In "The Cask of Amontillado" how does Montresor get Fortunato to come with him to his vault?
The answer to this question can be found in the first few paragraphs of the text itself. If you read it closely, you learn right off the bat that Montresor is angry with Fortunado because of the "thousands of insults" that Fortunado had sent his way. Because of this, Montresor has devised "revenge...with impunity." But, in order to exact his revenge, he must lure Fortunado down into the catacombs. This is much easier than it might seem. First of all, it is carnival, a huge party in the city, and Fortunado is already a bit tipsy from celebrating and drinking. Secondly, Montresor knows that Fortunado "prided himself on his connoisseur-ship in wine," and this was quite a big weakness for him. Fortunado thought he was an expert of wine, and whether one wine was better than another or not. So, Montresor devises a plan. He decides that he will pretend that he just bought a bottle of a fine wine, called Amontillado, and that he wants Fortunado to taste it and tell him if it really is a good wine, or if he paid too much for it. This of course would require that they go into the catacombs. Montresor knew that would appeal to Fortunado's sense of pride over his "expertise." Montresor is even sneaky enough to lead Fortunado into thinking that tasting the wine was his own idea. The conversation goes, in part, as follows:
"I was silly enough to pay the full Amontillado price without consulting you in the matter. You were not to be found, and I was fearful of losing a bargain...As you are engaged, I am on my way to Luchesi. If any one has a critical turn it is he. He will tell me—”
“Luchesi cannot tell Amontillado from Sherry.”
“And yet some fools will have it that his taste is a match for your own.”
“Come, let us go.”
“To your vaults.”
“My friend, no; I will not impose upon your good nature. I perceive you have an engagement. Luchesi—”
“I have no engagement;—come.”
So, Montresor is able to lure him down to the vaults on the pretense of having a cask of Amontillado that he was going to bring to someone else to taste to see if it was any good. Fortunado would not have that! HE was the best wine-taster, so HE must do it.
I hope that those thoughts helped a bit; good luck!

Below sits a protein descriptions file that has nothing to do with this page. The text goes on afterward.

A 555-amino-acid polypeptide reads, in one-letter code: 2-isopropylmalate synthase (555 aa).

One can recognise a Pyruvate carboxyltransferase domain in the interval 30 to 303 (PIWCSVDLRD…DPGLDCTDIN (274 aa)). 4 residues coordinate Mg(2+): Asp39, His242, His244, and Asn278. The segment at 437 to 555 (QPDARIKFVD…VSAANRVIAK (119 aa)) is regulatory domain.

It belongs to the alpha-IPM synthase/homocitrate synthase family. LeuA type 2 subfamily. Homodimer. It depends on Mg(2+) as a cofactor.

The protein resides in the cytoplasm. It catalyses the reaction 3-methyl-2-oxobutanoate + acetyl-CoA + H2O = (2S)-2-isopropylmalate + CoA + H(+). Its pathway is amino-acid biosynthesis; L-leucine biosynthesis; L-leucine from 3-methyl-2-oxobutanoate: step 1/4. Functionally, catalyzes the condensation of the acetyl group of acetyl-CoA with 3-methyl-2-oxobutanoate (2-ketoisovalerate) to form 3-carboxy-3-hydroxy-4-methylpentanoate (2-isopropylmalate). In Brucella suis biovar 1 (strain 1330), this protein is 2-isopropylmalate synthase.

Poe wanted to write a story in which one man lures another into the underground catacombs and leaves him to die in chains. The only thing that could lure such a man deep underground would be wine. It seems impossible to think of anything else that Montresor could have claimed to have to show Fortunato down there under his palazzo. It had to be some exceptionally good wine. It couldn't be Italian wine because too much of that was available in the city. (Note that at the end of the third paragraph, Montresor writes: "I was skilful in the Italian vintages myself, and bought largely whenever I could." This shows that he cannot pretend to need a second opinion on a cask of Italian wine.) It couldn't be French wine for the same reason. Montresor is French himself. The only other possibility was Spanish wine. Poe may have known very little about Amontillado except that it was the best wine produced in Spain and their most expensive export.
Poe knew it wasn't enough to have a small amount of Amontillado. Montresor claims to have a pipe containing 126 gallons--and furthermore, and most importantly, he claims to have gotten it at a bargain price. It is the bargain price that lures Fortunato underground, not the desire to drink a glass of gourmet Spanish sherry. Montresor knew that Fortunato would not go with him just to taste his wine. The Amontillado (if it existed) would have come into port recently aboard a ship from Barcelona. Fortunato could have found the ship with ease and tasted the Amontillado on board-which Montresor would have done himself if the wine had been real and the ship had been real. Montresor pretends to be in a big hurry to get an expert opinion on his pipe of nonexistent imported Amontillado and says he is on his way to Luchesi. Fortunato only goes with Montresor to prevent him from going to Luchesi, who would also be extremely interested in a cargo of wine at a bargain price.